More buttons on the steering wheel stopped working

Discussion in 'Gen 2 Prius Technical Discussion' started by Blackwing, Aug 23, 2019.

  1. Blackwing

    Blackwing Junior Member

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    Hey guys so a quick synopsis on the timeline of my steering wheel button health:

    1.) 2011-2012 (?) Recirculator/Front Defroster/Rear Defroster button set stopped working

    2.) 2018 The backlight illuminating lights underneath the wheel buttons flash *OFF* depending on wheel angle.

    3.) Q2 2019-Present The A/C Auto button only worked at certain angles of the wheel.

    4.) This morning: The A/C Auto/Temp Up/Temp Down button set did not work at any wheel angle.

    Upon research, I found the Spiral Cable Clock Spring is responsible for this?

    Is this an easy DIY? I only found one video from last year on Youtube on how to fix the buttons by replacing the Clock Spring.

    The remaining working buttons

    1.) The Volume Up/Volume Down/MODE/Channel Up/Channel Down button set
    2.) All Cruise Control buttons
     
  2. Raytheeagle

    Raytheeagle Senior Member

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    The clock spring isn’t bad to do, but ensure enough time passes between 12 volt disconnect and the time you’re trying to remove the air bag;).

    It would be a bad day to have the air deploy while attempting work:oops:.

    Do not buy the cheap clock springs as their reliability is questionable:cool:.

    Search around here a bit for clock spring related threads and you’ll get a feel for the job:).

    Good luck and keep us posted (y).
     
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  3. Blackwing

    Blackwing Junior Member

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    Thanks for the quick reply Ray! Are you able to confirm this is a common issue and the clock spring is the typical part to replace?
     
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  4. Raytheeagle

    Raytheeagle Senior Member

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    If lose functionality of buttons or things are working intermittently, that’s the connection to the supporting systems;).

    It is not uncommon, but every situation is different, so check and confirm before diving in is my advice. I come from the measure twice, cut once school:).

    Good luck and keep us posted (y).
     
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  5. jerrymildred

    jerrymildred Senior Member

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    Not uncommon at all. I had to replace one on my wife's '05 a few years ago. Not very hard, but be careful of the air bag, as @Raytheeagle mentioned. And make sure you don't let it get out of position. Center the steering wheel before you start and then put in the new one just like it came out of the box. I think they come taped so they won't shift before you install them.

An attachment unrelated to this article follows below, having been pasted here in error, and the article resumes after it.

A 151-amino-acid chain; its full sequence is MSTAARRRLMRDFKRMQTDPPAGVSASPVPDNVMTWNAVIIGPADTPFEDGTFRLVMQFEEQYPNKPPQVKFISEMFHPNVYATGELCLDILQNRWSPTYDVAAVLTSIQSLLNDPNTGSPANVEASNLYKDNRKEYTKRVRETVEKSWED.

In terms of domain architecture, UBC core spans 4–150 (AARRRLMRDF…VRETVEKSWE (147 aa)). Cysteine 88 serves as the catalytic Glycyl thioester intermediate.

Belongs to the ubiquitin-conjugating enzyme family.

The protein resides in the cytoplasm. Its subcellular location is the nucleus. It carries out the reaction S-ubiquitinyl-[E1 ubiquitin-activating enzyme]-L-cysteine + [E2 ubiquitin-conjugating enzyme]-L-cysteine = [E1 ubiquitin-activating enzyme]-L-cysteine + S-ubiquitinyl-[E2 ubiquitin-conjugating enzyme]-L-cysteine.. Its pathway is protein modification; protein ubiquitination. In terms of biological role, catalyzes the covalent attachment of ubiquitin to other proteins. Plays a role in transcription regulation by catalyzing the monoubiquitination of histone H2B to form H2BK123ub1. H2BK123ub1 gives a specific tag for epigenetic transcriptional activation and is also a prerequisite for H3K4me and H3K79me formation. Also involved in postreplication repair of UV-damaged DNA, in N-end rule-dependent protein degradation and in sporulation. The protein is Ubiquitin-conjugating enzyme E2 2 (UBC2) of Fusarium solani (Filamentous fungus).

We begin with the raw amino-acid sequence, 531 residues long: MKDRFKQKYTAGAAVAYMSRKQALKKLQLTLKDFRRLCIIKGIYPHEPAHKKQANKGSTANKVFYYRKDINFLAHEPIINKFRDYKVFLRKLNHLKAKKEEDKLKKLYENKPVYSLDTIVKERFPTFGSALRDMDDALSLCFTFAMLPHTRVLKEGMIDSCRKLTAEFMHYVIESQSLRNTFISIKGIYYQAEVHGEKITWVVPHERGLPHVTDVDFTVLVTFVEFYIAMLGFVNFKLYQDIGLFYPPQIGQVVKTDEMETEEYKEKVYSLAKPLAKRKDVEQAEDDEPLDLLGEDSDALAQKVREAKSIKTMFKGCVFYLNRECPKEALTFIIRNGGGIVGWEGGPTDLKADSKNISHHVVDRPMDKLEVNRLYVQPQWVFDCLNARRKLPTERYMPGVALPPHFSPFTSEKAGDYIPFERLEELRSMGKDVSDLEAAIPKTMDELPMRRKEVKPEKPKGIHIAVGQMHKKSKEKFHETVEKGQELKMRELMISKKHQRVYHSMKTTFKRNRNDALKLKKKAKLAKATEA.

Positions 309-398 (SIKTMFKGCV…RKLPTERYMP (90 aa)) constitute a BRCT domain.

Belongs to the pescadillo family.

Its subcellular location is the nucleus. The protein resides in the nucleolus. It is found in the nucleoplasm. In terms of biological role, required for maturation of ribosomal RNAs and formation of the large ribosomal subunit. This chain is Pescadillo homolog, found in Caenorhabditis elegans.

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  6. Blackwing

    Blackwing Junior Member

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    Yeah the youtube video said to mark it underneath or something so it's lined up? How would I know if it is off-center by even 0.5mm?
     
  7. jerrymildred

    jerrymildred Senior Member

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    I don't know what video you mean. I didn't look at one. I just took the advice of a pro who'd done lots of them. I wouldn't worry about something as tiny as a half mm. Just make the wheel straight and don't let the new part get away from you after you untape it.
     
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  8. Blackwing

    Blackwing Junior Member

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    Ok so I need to make sure I remove the tape it comes packaged with to release the electric current?

    Here's a video
     
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  9. George W

    George W Active Member

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    Nice video, but was also hoping you would talk about tbe Clockspring replacement itself. :)
     
  10. jerrymildred

    jerrymildred Senior Member

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    You remove the tape so the clockspring can spin. The tape keeps it from wandering randomly and getting out of sync before you install it. It'll be pretty obvious when you have it in your hands.
     
  11. Blackwing

    Blackwing Junior Member